Maverick oil man T. Boone Pickens Jr. apparently is on the prowl again--and the biggest question may be who's going to wind up with his prey.

Last winter, Pickens, the chairman of Mesa Petroleum Co., made an abortive bid for General American Oil Co. that eventually propelled the company into the arms of Phillips Petroleum Co. A few months earlier, Pickens made a run at Cities Service Co., which finally found shelter as a subsidiary of Occidental Petroleum Corp.

Pickens' target this time is Superior Oil Co. Mesa has been amassing shares in the company for some time now, and his purchases are believed to be the reasons for stepped-up activity in Superior stock in the past few days.

But analysts aren't sure that Pickens has the wherewithal for a multibillion-dollar takeover of Superior, and there's speculation on Wall Street that, once again, Pickens may be aced out by another company--perhaps Exxon, according to one recurrent rumor.

Which may be Pickens' intention. "I think it's pretty clear that Mesa is hoping to serve as some sort of a catalyst," says Paul Leibman, an analyst at Paine Webber.

That could be very profitable for Mesa, which made a lot of money on its holdings in General American and Cities Service when those companies eluded its grasp. There are some analysts who believe that Pickens set himself up as the trigger in those deals, and now in Superior, simply to turn a profit on the ultimate outcome.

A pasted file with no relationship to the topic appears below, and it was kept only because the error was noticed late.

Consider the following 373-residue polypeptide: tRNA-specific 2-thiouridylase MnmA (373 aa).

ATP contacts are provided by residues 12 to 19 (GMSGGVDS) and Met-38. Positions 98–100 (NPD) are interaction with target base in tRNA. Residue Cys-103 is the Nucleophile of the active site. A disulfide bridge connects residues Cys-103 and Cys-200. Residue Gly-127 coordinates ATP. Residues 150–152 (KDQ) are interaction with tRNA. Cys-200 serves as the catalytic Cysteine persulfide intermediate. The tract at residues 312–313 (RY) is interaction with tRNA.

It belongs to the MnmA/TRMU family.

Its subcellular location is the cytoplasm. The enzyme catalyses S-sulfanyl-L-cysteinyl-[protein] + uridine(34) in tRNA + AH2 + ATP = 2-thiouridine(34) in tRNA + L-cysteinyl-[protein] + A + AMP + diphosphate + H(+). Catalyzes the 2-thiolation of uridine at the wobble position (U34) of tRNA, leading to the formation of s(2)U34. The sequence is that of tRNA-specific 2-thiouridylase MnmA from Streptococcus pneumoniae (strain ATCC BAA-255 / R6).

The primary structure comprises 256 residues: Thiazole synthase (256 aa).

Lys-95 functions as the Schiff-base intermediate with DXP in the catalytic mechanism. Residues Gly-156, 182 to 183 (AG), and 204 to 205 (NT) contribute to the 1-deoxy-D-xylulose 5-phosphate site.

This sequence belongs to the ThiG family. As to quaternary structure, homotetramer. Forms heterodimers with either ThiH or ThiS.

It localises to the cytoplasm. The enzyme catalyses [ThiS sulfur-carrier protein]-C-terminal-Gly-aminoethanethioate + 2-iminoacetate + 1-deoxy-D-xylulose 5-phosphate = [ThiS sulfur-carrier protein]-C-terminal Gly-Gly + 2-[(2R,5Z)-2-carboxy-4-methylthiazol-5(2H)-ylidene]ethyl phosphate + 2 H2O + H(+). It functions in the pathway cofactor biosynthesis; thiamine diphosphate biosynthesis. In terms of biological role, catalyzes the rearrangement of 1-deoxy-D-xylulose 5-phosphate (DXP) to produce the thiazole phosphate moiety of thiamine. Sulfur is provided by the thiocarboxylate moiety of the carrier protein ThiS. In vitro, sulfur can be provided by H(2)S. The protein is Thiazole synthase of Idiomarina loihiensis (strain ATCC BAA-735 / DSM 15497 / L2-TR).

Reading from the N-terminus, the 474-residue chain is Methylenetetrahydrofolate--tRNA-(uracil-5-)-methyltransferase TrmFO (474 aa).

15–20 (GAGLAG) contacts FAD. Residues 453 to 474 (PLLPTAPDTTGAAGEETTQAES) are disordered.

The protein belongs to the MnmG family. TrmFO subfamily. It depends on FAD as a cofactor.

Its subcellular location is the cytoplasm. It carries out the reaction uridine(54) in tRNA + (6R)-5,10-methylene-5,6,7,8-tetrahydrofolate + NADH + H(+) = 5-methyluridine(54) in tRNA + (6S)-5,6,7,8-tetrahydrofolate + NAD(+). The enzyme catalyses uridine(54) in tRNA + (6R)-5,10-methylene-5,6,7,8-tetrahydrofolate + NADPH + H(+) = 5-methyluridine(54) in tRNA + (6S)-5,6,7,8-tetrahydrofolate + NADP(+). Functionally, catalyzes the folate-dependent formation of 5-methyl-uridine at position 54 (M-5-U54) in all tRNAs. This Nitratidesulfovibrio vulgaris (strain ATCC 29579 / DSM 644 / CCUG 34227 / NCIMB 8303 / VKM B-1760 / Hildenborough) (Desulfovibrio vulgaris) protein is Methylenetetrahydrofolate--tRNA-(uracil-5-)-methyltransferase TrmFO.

Another analyst, considering that Mesa could be left high and dry with its expensive stock holding if no other offer for Superior is forthcoming, says, "Maybe this time, Boone Pickens will get his comeuppence . . . He's playing an interesting game."

Pickens is mum on his plans--he couldn't be reached for comment yesterday--except to insist that Mesa's shares of Superior simply represent an investment.

But analysts agree that Superior is ripe for a merger. The owner of huge reserves of natural gas and oil, assets that have attracted big prices in takeovers in recent years, Superior has been racked this year by a family feud straight out of the TV show "Dallas"--and one that has apparently made the company vulnerable to takeover.

The apparent victor in the battle is Willametta Keck Day, a major shareholder, who rebelled against a stockholder group led by her brother, former chairman Howard B. Keck. Willametta Keck Day's faction won stockholder approval of a plan to create a committee of three outside directors who would be required to evaluate takeover bids and recommend acceptance of any "reasonable offer" for more than 45 percent of the company's stock. That action had the support of Mesa, which holds about 3.9 million shares--a bit more than 3 percent--of Superior's stock.

Analysts estimate that it will take $6 billion or so to come up with an offer that would be deemed "reasonable." That's probably more than Mesa can afford, but is within reach of most of the big oil companies.